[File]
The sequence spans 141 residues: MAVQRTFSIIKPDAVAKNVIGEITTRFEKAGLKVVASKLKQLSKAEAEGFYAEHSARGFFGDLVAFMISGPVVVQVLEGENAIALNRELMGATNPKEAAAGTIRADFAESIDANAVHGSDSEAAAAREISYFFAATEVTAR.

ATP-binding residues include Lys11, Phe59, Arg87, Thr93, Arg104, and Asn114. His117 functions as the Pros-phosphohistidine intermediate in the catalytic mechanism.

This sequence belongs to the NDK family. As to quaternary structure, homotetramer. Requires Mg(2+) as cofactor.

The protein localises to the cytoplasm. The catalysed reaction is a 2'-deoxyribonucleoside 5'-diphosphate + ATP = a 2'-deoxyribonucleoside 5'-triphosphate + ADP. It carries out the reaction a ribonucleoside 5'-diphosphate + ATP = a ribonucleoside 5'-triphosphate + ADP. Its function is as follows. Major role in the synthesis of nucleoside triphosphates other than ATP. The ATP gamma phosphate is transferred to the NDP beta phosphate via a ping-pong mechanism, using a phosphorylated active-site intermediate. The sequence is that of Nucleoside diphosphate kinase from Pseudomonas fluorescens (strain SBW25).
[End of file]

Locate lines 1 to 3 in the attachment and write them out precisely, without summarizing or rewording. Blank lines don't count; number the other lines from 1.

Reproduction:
The sequence spans 141 residues: MAVQRTFSIIKPDAVAKNVIGEITTRFEKAGLKVVASKLKQLSKAEAEGFYAEHSARGFFGDLVAFMISGPVVVQVLEGENAIALNRELMGATNPKEAAAGTIRADFAESIDANAVHGSDSEAAAAREISYFFAATEVTAR.

ATP-binding residues include Lys11, Phe59, Arg87, Thr93, Arg104, and Asn114. His117 functions as the Pros-phosphohistidine intermediate in the catalytic mechanism.

This sequence belongs to the NDK family. As to quaternary structure, homotetramer. Requires Mg(2+) as cofactor.